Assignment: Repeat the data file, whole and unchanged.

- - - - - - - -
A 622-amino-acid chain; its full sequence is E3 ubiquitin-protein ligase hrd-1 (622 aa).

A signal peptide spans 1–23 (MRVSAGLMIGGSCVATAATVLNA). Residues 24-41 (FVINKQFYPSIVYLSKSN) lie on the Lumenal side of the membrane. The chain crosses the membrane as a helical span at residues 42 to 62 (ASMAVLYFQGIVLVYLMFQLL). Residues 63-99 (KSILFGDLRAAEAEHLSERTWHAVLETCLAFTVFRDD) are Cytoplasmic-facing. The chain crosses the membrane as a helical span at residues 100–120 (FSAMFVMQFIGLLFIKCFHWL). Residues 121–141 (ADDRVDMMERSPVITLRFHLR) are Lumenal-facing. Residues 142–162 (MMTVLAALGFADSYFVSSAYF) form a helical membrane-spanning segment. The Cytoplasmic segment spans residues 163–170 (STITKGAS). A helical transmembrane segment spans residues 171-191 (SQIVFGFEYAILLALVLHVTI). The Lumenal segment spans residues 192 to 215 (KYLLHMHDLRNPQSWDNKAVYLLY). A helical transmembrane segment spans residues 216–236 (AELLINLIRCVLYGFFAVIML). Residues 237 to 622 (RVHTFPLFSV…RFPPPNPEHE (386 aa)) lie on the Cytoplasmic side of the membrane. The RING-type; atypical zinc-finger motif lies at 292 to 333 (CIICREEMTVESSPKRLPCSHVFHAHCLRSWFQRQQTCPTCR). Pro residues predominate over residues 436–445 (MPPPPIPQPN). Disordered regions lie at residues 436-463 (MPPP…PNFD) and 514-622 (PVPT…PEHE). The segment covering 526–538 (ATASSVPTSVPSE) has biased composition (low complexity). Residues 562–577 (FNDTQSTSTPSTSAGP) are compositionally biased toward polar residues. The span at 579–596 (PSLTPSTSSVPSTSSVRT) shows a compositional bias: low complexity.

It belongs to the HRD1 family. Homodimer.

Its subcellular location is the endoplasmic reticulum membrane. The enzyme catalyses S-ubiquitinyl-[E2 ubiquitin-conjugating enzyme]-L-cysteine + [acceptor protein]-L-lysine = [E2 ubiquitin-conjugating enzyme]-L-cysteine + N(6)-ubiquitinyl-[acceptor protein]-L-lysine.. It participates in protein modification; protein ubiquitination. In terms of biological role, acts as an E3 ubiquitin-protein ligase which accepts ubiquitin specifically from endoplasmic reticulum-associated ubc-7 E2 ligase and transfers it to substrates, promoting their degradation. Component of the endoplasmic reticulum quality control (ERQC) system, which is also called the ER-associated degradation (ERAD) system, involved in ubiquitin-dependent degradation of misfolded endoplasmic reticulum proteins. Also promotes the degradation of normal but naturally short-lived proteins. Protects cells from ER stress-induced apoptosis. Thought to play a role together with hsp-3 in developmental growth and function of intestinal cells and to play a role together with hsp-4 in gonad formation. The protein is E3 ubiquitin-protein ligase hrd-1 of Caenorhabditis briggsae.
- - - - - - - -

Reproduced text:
A 622-amino-acid chain; its full sequence is E3 ubiquitin-protein ligase hrd-1 (622 aa).

A signal peptide spans 1–23 (MRVSAGLMIGGSCVATAATVLNA). Residues 24-41 (FVINKQFYPSIVYLSKSN) lie on the Lumenal side of the membrane. The chain crosses the membrane as a helical span at residues 42 to 62 (ASMAVLYFQGIVLVYLMFQLL). Residues 63-99 (KSILFGDLRAAEAEHLSERTWHAVLETCLAFTVFRDD) are Cytoplasmic-facing. The chain crosses the membrane as a helical span at residues 100–120 (FSAMFVMQFIGLLFIKCFHWL). Residues 121–141 (ADDRVDMMERSPVITLRFHLR) are Lumenal-facing. Residues 142–162 (MMTVLAALGFADSYFVSSAYF) form a helical membrane-spanning segment. The Cytoplasmic segment spans residues 163–170 (STITKGAS). A helical transmembrane segment spans residues 171-191 (SQIVFGFEYAILLALVLHVTI). The Lumenal segment spans residues 192 to 215 (KYLLHMHDLRNPQSWDNKAVYLLY). A helical transmembrane segment spans residues 216–236 (AELLINLIRCVLYGFFAVIML). Residues 237 to 622 (RVHTFPLFSV…RFPPPNPEHE (386 aa)) lie on the Cytoplasmic side of the membrane. The RING-type; atypical zinc-finger motif lies at 292 to 333 (CIICREEMTVESSPKRLPCSHVFHAHCLRSWFQRQQTCPTCR). Pro residues predominate over residues 436–445 (MPPPPIPQPN). Disordered regions lie at residues 436-463 (MPPP…PNFD) and 514-622 (PVPT…PEHE). The segment covering 526–538 (ATASSVPTSVPSE) has biased composition (low complexity). Residues 562–577 (FNDTQSTSTPSTSAGP) are compositionally biased toward polar residues. The span at 579–596 (PSLTPSTSSVPSTSSVRT) shows a compositional bias: low complexity.

It belongs to the HRD1 family. Homodimer.

Its subcellular location is the endoplasmic reticulum membrane. The enzyme catalyses S-ubiquitinyl-[E2 ubiquitin-conjugating enzyme]-L-cysteine + [acceptor protein]-L-lysine = [E2 ubiquitin-conjugating enzyme]-L-cysteine + N(6)-ubiquitinyl-[acceptor protein]-L-lysine.. It participates in protein modification; protein ubiquitination. In terms of biological role, acts as an E3 ubiquitin-protein ligase which accepts ubiquitin specifically from endoplasmic reticulum-associated ubc-7 E2 ligase and transfers it to substrates, promoting their degradation. Component of the endoplasmic reticulum quality control (ERQC) system, which is also called the ER-associated degradation (ERAD) system, involved in ubiquitin-dependent degradation of misfolded endoplasmic reticulum proteins. Also promotes the degradation of normal but naturally short-lived proteins. Protects cells from ER stress-induced apoptosis. Thought to play a role together with hsp-3 in developmental growth and function of intestinal cells and to play a role together with hsp-4 in gonad formation. The protein is E3 ubiquitin-protein ligase hrd-1 of Caenorhabditis briggsae.